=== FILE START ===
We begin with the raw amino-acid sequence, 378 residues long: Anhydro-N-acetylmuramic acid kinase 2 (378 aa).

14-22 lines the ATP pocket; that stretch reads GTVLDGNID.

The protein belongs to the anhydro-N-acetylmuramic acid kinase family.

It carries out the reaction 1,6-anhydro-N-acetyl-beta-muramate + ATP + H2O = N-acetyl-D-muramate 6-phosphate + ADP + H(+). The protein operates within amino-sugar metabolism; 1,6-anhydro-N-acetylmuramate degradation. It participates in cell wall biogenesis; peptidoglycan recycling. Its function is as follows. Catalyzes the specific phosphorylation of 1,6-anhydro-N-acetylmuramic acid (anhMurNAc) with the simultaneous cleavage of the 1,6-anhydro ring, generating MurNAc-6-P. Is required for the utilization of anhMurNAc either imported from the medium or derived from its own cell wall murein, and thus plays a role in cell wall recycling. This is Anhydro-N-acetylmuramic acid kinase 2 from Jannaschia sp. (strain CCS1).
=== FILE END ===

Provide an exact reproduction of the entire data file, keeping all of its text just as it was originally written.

We begin with the raw amino-acid sequence, 378 residues long: Anhydro-N-acetylmuramic acid kinase 2 (378 aa).

14-22 lines the ATP pocket; that stretch reads GTVLDGNID.

The protein belongs to the anhydro-N-acetylmuramic acid kinase family.

It carries out the reaction 1,6-anhydro-N-acetyl-beta-muramate + ATP + H2O = N-acetyl-D-muramate 6-phosphate + ADP + H(+). The protein operates within amino-sugar metabolism; 1,6-anhydro-N-acetylmuramate degradation. It participates in cell wall biogenesis; peptidoglycan recycling. Its function is as follows. Catalyzes the specific phosphorylation of 1,6-anhydro-N-acetylmuramic acid (anhMurNAc) with the simultaneous cleavage of the 1,6-anhydro ring, generating MurNAc-6-P. Is required for the utilization of anhMurNAc either imported from the medium or derived from its own cell wall murein, and thus plays a role in cell wall recycling. This is Anhydro-N-acetylmuramic acid kinase 2 from Jannaschia sp. (strain CCS1).